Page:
The Silicon Valley Voice

Power To Your Voice

Students Ride for Homestead Road Bike Lanes

Lured by the promise of free boba and the opportunity to support a good cause, dozens of Sunnyvale students and community members met at the bike racks at Homestead High School on March 25 and took a ride down Homestead Road.

The event was organized by Bike Sunnyvale, the Sunnyvale chapter of the Silicon Valley Bicycle Coalition. The ride was designed to draw attention to the need for a permanent bicycle lane along the northbound side of Homestead Road.

“[Homestead Road] currently has part-time bike lanes…and then for the rest of the time, it’s parking,” said Ari Feinsmith, the team leader for Bike Sunnyvale. “That’s really dangerous for cyclists who are traveling during those hours because, then, if there’s a car parked in the bike lane, they have to weave into traffic, and that’s really dangerous.”


Feinsmith worries that the part-time bicycle lane from 7 a.m. to 6 p.m. Monday through Friday makes it dangerous for students that need to go to school early or stay late. An avid rider himself, Feinsmith says even he wouldn’t feel safe doing it.

“Traffic moves very quickly on Homestead Road, and I would not feel comfortable having to weave in and out of traffic to get around a car,” said Feinsmith. “I’d feel much safer riding on the sidewalk and I’m sure many other cyclists would as well, but we don’t like doing that either because there are pedestrians there and there [are] driveways where drivers are pulling out and aren’t expecting a cyclist to come zooming down on the sidewalk.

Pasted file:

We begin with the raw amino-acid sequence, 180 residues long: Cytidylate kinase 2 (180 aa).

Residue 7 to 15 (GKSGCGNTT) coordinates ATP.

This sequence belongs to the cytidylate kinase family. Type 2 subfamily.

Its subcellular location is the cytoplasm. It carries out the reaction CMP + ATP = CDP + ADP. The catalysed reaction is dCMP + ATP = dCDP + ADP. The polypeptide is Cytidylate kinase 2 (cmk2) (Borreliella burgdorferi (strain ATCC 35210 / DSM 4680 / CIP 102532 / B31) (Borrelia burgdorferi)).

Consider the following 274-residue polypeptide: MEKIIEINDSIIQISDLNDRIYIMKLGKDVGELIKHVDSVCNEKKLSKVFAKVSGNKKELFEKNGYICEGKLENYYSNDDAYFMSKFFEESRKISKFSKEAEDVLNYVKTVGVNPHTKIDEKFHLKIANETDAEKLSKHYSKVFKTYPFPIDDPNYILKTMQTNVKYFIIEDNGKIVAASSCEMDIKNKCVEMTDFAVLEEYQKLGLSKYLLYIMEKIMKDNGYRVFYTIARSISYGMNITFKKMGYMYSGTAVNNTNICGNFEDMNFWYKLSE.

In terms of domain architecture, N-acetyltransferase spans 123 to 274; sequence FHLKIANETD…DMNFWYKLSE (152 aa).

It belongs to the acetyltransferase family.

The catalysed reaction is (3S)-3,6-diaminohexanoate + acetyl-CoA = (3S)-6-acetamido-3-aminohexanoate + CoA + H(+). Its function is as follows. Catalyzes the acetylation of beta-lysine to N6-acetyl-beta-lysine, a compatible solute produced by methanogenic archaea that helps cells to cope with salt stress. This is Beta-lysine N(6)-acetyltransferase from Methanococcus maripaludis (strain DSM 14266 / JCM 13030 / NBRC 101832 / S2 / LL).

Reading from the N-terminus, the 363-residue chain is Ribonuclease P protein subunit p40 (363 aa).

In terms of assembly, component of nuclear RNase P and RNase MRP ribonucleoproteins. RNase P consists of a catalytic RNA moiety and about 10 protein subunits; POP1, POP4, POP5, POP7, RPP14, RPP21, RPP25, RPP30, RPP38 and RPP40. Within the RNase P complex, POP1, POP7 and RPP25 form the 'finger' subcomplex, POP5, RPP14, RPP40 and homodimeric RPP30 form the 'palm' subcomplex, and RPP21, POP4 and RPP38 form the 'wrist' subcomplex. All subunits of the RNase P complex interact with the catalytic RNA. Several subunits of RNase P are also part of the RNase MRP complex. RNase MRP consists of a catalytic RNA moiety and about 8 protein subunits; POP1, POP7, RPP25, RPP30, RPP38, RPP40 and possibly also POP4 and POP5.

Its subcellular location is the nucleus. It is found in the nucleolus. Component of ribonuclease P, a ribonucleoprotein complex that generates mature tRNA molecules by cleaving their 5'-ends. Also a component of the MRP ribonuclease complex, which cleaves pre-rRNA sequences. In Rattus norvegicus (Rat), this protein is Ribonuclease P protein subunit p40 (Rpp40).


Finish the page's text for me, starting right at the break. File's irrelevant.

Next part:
“On streets that don’t have bicycle lanes, or at least when the bike lane is not in official existence, cyclists are allowed to take the lane and legally be a car,” Feinsmith continued. “However, this feels dangerous. Most people, except for maybe like two percent of cyclists, are not confident enough to do this because you have to be going pretty fast and be willing to take the cars honking at you.”

More than 80 people participated in the ride down Homestead Road including members of Bike Sunnyvale, students at Homestead High School and Fremont High School and community members.

This is not the first time that Sunnyvale has explored the idea of making the bicycle lane on northbound Homestead Road permanent. In 2015, the city council considered the idea but decided against it after a considerable outcry from homeowners along the roadway. Since then, traffic along Homestead Road has only increased with the opening of Apple Park near the intersection of Homestead and Wolfe Roads.

Sunnyvale’s Bicycle and Pedestrian Advisory Committee is expected to explore the idea of making the bicycle lane permanent at the end of this year. If all goes well, it will appear before the Sunnyvale City Council in early 2023.

Feinsmith says the boba bike ride was designed to get people involved and be vocal about making the permanent bike lane a reality.

“Our goal is to get as many people to speak to the city council when this comes up and write letters to the city council and show their support for this project because it will likely be a little controversial when it comes up for decision time late this year or early next year,” said Feinsmith. “So, the goal of this ride was to raise awareness of the importance of these bike lanes. It was also just to have a good time and get free boba for everyone.”


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